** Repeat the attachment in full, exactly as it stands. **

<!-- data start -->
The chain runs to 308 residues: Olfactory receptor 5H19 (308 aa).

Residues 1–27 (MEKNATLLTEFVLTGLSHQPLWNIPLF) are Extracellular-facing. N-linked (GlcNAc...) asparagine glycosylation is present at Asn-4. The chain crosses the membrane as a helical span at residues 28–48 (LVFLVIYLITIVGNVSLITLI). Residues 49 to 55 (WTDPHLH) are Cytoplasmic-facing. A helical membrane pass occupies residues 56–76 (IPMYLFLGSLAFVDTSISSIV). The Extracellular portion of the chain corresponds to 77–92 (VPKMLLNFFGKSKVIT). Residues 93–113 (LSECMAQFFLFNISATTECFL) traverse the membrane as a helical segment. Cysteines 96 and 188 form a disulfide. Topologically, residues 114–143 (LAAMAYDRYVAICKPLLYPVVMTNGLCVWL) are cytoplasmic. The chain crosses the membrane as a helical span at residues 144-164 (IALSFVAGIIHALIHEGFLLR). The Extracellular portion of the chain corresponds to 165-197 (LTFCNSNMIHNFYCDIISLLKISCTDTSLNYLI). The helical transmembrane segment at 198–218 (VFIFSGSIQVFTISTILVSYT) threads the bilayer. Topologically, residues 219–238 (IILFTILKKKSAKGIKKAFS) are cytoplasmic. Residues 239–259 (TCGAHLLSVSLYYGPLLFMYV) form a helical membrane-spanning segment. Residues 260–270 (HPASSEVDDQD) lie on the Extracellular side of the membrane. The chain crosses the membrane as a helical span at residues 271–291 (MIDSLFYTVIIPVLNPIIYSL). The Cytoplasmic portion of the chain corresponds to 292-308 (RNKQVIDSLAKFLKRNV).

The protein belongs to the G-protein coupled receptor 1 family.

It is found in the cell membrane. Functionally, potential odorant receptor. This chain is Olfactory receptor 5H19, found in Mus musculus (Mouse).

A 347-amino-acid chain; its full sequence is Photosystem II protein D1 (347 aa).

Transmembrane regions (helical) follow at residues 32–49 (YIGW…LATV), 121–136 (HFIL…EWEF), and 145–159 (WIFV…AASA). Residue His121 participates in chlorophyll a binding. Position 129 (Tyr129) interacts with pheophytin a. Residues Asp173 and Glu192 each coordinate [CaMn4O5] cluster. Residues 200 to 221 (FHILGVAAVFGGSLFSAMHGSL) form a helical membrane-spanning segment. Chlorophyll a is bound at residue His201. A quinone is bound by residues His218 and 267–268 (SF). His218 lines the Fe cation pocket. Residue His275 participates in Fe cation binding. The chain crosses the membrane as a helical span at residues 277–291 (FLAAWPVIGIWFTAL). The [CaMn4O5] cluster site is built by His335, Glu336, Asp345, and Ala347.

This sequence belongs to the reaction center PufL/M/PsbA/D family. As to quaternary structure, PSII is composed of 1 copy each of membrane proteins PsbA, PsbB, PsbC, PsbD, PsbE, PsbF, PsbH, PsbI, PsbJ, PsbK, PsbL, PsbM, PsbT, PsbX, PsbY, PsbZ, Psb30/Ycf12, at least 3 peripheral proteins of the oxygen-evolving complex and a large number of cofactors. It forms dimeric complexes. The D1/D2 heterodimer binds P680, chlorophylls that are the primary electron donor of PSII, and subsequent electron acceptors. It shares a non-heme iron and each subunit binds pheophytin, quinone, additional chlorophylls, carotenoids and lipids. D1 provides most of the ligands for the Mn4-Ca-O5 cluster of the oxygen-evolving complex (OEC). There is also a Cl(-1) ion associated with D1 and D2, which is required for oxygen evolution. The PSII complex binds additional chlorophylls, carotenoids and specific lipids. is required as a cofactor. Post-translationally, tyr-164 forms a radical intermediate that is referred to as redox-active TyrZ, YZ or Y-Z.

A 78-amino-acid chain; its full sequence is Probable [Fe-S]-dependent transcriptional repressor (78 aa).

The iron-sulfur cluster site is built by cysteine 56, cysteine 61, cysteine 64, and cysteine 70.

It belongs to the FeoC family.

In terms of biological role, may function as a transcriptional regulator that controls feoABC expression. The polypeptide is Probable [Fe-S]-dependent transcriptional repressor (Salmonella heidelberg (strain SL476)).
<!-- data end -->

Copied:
The chain runs to 308 residues: Olfactory receptor 5H19 (308 aa).

Residues 1–27 (MEKNATLLTEFVLTGLSHQPLWNIPLF) are Extracellular-facing. N-linked (GlcNAc...) asparagine glycosylation is present at Asn-4. The chain crosses the membrane as a helical span at residues 28–48 (LVFLVIYLITIVGNVSLITLI). Residues 49 to 55 (WTDPHLH) are Cytoplasmic-facing. A helical membrane pass occupies residues 56–76 (IPMYLFLGSLAFVDTSISSIV). The Extracellular portion of the chain corresponds to 77–92 (VPKMLLNFFGKSKVIT). Residues 93–113 (LSECMAQFFLFNISATTECFL) traverse the membrane as a helical segment. Cysteines 96 and 188 form a disulfide. Topologically, residues 114–143 (LAAMAYDRYVAICKPLLYPVVMTNGLCVWL) are cytoplasmic. The chain crosses the membrane as a helical span at residues 144-164 (IALSFVAGIIHALIHEGFLLR). The Extracellular portion of the chain corresponds to 165-197 (LTFCNSNMIHNFYCDIISLLKISCTDTSLNYLI). The helical transmembrane segment at 198–218 (VFIFSGSIQVFTISTILVSYT) threads the bilayer. Topologically, residues 219–238 (IILFTILKKKSAKGIKKAFS) are cytoplasmic. Residues 239–259 (TCGAHLLSVSLYYGPLLFMYV) form a helical membrane-spanning segment. Residues 260–270 (HPASSEVDDQD) lie on the Extracellular side of the membrane. The chain crosses the membrane as a helical span at residues 271–291 (MIDSLFYTVIIPVLNPIIYSL). The Cytoplasmic portion of the chain corresponds to 292-308 (RNKQVIDSLAKFLKRNV).

The protein belongs to the G-protein coupled receptor 1 family.

It is found in the cell membrane. Functionally, potential odorant receptor. This chain is Olfactory receptor 5H19, found in Mus musculus (Mouse).

A 347-amino-acid chain; its full sequence is Photosystem II protein D1 (347 aa).

Transmembrane regions (helical) follow at residues 32–49 (YIGW…LATV), 121–136 (HFIL…EWEF), and 145–159 (WIFV…AASA). Residue His121 participates in chlorophyll a binding. Position 129 (Tyr129) interacts with pheophytin a. Residues Asp173 and Glu192 each coordinate [CaMn4O5] cluster. Residues 200 to 221 (FHILGVAAVFGGSLFSAMHGSL) form a helical membrane-spanning segment. Chlorophyll a is bound at residue His201. A quinone is bound by residues His218 and 267–268 (SF). His218 lines the Fe cation pocket. Residue His275 participates in Fe cation binding. The chain crosses the membrane as a helical span at residues 277–291 (FLAAWPVIGIWFTAL). The [CaMn4O5] cluster site is built by His335, Glu336, Asp345, and Ala347.

This sequence belongs to the reaction center PufL/M/PsbA/D family. As to quaternary structure, PSII is composed of 1 copy each of membrane proteins PsbA, PsbB, PsbC, PsbD, PsbE, PsbF, PsbH, PsbI, PsbJ, PsbK, PsbL, PsbM, PsbT, PsbX, PsbY, PsbZ, Psb30/Ycf12, at least 3 peripheral proteins of the oxygen-evolving complex and a large number of cofactors. It forms dimeric complexes. The D1/D2 heterodimer binds P680, chlorophylls that are the primary electron donor of PSII, and subsequent electron acceptors. It shares a non-heme iron and each subunit binds pheophytin, quinone, additional chlorophylls, carotenoids and lipids. D1 provides most of the ligands for the Mn4-Ca-O5 cluster of the oxygen-evolving complex (OEC). There is also a Cl(-1) ion associated with D1 and D2, which is required for oxygen evolution. The PSII complex binds additional chlorophylls, carotenoids and specific lipids. is required as a cofactor. Post-translationally, tyr-164 forms a radical intermediate that is referred to as redox-active TyrZ, YZ or Y-Z.

A 78-amino-acid chain; its full sequence is Probable [Fe-S]-dependent transcriptional repressor (78 aa).

The iron-sulfur cluster site is built by cysteine 56, cysteine 61, cysteine 64, and cysteine 70.

It belongs to the FeoC family.

In terms of biological role, may function as a transcriptional regulator that controls feoABC expression. The polypeptide is Probable [Fe-S]-dependent transcriptional repressor (Salmonella heidelberg (strain SL476)).